As an American and as an Episcopalian, I was raised to pledge to and pray for two audacious goals: "liberty and justice for all" and "thy kingdom come on earth as it is in heaven," respectively.

Yesterday's historic step by the Presbyterian Church USA brought us a little closer to both.

The powerful witness of a mainline denomination ending marriage discrimination is not only in alignment with the core American value of equality but a manifestation of the Gospel value of God's inclusive love. It not only adds to the groundswell of movement toward civil marriage equality in this nation but debunks the false narrative that we must choose between religious liberty and equal protection for LGBT Americans.

We have been on this journey for many years. What happened yesterday in the Presbyterian Church was the result of decades of tireless work and witness by those committed to bending the arc of the moral universe toward justice for LGBT people -- not just in their church but in this country. And while the work is far from done, a wise mentor in the work of Gospel justice taught me years ago that our charge is to "set audacious goals and celebrate incremental victories."

So today we celebrate the incremental victory of marriage equality in the Presbyterian Church. And then tomorrow we get back to work on the audacious goals of liberty and justice for all and a kingdom of God's love, justice and compassion come on earth as it is in heaven.

We get back to work on being a nation where the equal protection guaranteed all Americans actually equally protects all Americans. We call on the Supreme Court to end the discrimination against some marriages as we commit to a protect-marriage movement that protects all marriages. We stand up against "religious discrimination" legislation that is nothing more than a smokescreen for homophobia.

And we look beyond the marriage wars toward ending employment discrimination, toward just immigration reform, toward passing the student nondiscrimination act, toward eradicating transphobia in all its manifestations -- toward the long list of incremental victories we need to achieve before we can declare victory on those audacious goals I was raised to both pledge to and pray for.

But today we celebrate, because yesterday's historic step by the Presbyterian Church USA brought us a little closer to both -- and the sound you hear is the arc of the moral universe moving just a little closer to justice.

Tuesday, March 17, 2015

Ode to St. Patrick: Patron Saint of Evangelism

From Lesser Feasts and Fasts: Patrick was born into a Christian family somewhere on the northeast coast of Britain in about 390. When Patrick was about sixteen, he was captured by a band of Irish slave-raiders. He was carried off to Ireland and forced to serve as a shepherd. When he was about twenty-one, he escaped and returned to Britain, where he took holy orders both as a presbyter and bishop. A vision then called him to return to Ireland…

In my day school chaplain days, every time I told this story to the kids gathered for morning chapel I would pause at this point and ask them if they could imagine that … IMAGINE what kind of vision it must have been to convince Patrick to go BACK to the place – to the people – who had held him captive in order to bring them the good news of God in Christ Jesus. For of course we remember Patrick as the great evangelist whose missionary journeys spread Christianity all over Ireland – and today we celebrate his life and ministry AND the vision that sent him back to Ireland -- which is why we wear green to school today and eat corned beef and cabbage for dinner tonight. (And one of the mysteries of life I've yet to figure out is how corned beef got to be an icon for evangelism but I digress!)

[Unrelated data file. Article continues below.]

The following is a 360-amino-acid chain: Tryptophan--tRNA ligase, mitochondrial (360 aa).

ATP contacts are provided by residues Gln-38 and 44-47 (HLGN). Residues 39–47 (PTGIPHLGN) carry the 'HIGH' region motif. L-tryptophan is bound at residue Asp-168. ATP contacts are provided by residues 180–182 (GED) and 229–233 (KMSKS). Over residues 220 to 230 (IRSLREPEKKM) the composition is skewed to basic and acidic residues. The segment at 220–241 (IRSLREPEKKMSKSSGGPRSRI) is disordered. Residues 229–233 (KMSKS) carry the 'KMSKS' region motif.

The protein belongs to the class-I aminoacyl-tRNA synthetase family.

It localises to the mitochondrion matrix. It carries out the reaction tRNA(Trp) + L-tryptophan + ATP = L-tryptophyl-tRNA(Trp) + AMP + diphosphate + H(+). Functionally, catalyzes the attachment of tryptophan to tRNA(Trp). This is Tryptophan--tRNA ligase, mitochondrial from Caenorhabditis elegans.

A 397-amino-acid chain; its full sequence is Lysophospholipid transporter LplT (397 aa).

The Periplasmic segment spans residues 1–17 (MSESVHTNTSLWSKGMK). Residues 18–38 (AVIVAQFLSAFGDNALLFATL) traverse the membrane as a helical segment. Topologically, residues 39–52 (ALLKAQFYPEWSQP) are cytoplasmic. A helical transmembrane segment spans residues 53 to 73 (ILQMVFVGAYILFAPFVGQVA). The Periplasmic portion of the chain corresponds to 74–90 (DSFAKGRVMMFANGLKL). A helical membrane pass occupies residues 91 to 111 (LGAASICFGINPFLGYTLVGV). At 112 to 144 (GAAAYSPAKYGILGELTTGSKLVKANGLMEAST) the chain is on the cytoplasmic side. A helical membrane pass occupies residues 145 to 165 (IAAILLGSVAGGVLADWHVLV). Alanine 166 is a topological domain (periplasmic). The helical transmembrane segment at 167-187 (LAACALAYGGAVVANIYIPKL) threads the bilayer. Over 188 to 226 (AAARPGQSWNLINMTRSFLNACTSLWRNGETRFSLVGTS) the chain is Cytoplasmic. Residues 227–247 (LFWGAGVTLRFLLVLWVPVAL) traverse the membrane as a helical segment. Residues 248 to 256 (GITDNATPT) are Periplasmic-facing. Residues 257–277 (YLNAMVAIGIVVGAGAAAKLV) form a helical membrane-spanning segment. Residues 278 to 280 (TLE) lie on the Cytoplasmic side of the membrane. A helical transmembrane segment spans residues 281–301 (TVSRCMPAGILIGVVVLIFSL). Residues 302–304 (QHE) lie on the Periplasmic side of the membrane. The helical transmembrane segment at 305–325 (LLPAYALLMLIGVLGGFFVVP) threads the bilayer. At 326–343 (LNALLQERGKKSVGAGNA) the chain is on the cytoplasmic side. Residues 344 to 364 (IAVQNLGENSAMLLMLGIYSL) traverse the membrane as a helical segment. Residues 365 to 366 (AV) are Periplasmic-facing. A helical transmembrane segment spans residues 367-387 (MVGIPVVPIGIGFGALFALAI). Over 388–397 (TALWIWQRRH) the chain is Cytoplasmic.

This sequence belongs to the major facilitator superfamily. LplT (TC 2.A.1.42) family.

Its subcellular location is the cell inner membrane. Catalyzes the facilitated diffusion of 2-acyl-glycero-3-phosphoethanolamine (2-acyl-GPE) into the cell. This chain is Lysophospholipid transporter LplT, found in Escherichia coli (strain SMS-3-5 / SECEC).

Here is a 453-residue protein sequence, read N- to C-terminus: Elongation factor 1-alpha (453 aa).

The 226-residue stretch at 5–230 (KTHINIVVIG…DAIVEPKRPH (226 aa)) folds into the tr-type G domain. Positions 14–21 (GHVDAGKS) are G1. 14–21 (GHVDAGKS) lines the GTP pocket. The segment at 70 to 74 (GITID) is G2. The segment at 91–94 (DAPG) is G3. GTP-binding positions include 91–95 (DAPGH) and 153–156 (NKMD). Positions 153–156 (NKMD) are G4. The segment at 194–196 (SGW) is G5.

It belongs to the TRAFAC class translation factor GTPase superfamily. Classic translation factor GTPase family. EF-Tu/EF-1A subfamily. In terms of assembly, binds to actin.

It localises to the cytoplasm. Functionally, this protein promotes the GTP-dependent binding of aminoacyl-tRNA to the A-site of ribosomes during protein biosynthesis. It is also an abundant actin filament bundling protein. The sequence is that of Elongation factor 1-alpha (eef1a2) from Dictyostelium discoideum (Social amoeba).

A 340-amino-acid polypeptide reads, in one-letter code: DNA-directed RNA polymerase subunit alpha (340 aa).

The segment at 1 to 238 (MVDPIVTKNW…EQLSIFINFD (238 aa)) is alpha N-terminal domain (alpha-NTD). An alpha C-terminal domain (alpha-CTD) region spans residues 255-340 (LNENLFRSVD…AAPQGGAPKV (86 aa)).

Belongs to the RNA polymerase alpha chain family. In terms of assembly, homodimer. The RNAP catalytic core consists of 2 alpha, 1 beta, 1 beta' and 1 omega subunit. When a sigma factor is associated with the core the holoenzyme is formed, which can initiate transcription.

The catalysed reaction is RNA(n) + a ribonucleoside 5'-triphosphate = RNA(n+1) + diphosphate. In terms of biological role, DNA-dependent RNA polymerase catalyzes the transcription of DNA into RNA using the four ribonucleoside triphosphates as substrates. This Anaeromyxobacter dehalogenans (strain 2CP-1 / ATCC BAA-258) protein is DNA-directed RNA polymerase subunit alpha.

In 2003 I was in New York City on my way out to meetings on Long Island along with a train full of revelers returning from the annual St. Patrick's Day parade. One of those revelers was a NYPD officer who had sprained his ankle marching in the parade and was heading home for an icepack and some Advil.

I must have been traveling in my collar because the conversation turned to church stuff and I found myself telling him about my ministry – at the time I was the Executive Director of Claiming the Blessing – and about the work we were doing in the Episcopal Church. He had been raised an Irish Catholic – and his partner was Puerto Rican – and it had never occurred to either of them that there might be a church where they would be welcome.

We talked some more and exchanged cards and I promised to email some folks to connect with and he said, sprained ankle notwithstanding, that he felt like running into me on the train was a St. Patrick's Day dose of the luck of the Irish.

And when we came to his stop and he stood up to limp off the train, he took the big, green plastic shamrock from around his neck and gave it to me. And he told me to remember there were plenty of other people like him out there who needed to hear what we had to say about a church that welcomed everybody and that I should take some of his Irish luck with me for the work in front of me. And I still have it.

And it reminds me every time I see it of the New York cop who is part of the mission field out there longing for the good news we have to offer – yearning to know that the "Episcopal Church Welcomes You" signs really means him.

And here we are in 2015 -- a church continuing to wrestle with whether or not it is going to fulfill its commitment to the "full and equal claim" promised the gay and lesbian baptized since 1976 as we prepare for our General Convention this summer in Salt Lake City.

On this particular St. Patrick's Day I believe asking gay and lesbian Episcopalians to hang in there and continue to take the vision of a Body of Christ that fully includes all the baptized BACK to the church that still questions their vocations and relationships is like unto asking Patrick to go evangelize the Irish who enslaved him.